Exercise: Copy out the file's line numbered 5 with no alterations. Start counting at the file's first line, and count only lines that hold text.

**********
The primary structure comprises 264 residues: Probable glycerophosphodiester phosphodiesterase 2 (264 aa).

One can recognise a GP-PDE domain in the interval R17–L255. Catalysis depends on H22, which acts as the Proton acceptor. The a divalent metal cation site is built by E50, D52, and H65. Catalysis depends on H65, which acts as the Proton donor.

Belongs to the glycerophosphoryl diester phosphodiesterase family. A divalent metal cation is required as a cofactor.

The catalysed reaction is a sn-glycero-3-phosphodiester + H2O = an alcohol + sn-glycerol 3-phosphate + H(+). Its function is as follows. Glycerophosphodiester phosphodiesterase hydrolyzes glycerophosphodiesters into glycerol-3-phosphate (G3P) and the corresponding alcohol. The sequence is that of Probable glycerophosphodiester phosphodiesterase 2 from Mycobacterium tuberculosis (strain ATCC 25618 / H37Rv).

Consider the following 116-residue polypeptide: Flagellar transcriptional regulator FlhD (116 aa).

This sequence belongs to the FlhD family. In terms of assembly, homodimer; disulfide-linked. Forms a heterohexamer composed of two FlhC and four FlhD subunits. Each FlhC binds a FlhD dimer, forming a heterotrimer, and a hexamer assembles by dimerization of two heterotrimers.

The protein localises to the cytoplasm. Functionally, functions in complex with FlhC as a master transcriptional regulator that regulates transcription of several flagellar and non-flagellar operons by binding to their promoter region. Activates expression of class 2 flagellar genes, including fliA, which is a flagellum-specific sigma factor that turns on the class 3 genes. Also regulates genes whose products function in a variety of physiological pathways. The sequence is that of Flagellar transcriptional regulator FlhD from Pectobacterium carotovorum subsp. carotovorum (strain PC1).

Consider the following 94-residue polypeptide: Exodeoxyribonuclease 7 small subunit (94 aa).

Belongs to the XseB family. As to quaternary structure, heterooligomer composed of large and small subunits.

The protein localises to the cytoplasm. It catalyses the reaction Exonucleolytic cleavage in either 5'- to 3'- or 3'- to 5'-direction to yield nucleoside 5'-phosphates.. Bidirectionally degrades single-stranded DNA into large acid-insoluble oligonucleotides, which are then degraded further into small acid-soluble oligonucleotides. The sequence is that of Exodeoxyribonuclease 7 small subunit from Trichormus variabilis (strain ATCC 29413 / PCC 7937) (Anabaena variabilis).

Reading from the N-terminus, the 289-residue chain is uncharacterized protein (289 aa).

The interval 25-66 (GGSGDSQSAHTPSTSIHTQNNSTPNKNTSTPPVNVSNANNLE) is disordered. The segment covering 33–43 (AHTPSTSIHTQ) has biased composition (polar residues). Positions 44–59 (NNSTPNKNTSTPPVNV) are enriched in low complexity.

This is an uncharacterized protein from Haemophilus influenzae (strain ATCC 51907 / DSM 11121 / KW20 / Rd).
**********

Consider the following 116-residue polypeptide: Flagellar transcriptional regulator FlhD (116 aa).